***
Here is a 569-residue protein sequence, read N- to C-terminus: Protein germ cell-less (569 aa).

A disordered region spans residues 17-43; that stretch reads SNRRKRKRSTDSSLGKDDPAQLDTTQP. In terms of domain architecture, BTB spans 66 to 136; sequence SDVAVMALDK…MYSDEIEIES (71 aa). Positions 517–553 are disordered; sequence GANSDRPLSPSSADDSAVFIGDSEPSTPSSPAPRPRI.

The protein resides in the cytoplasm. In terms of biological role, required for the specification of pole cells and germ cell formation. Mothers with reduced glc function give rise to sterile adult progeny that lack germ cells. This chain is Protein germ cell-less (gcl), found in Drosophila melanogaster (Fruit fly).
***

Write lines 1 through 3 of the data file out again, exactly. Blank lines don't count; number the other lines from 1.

Here is a 569-residue protein sequence, read N- to C-terminus: Protein germ cell-less (569 aa).

A disordered region spans residues 17-43; that stretch reads SNRRKRKRSTDSSLGKDDPAQLDTTQP. In terms of domain architecture, BTB spans 66 to 136; sequence SDVAVMALDK…MYSDEIEIES (71 aa). Positions 517–553 are disordered; sequence GANSDRPLSPSSADDSAVFIGDSEPSTPSSPAPRPRI.

The protein resides in the cytoplasm. In terms of biological role, required for the specification of pole cells and germ cell formation. Mothers with reduced glc function give rise to sterile adult progeny that lack germ cells. This chain is Protein germ cell-less (gcl), found in Drosophila melanogaster (Fruit fly).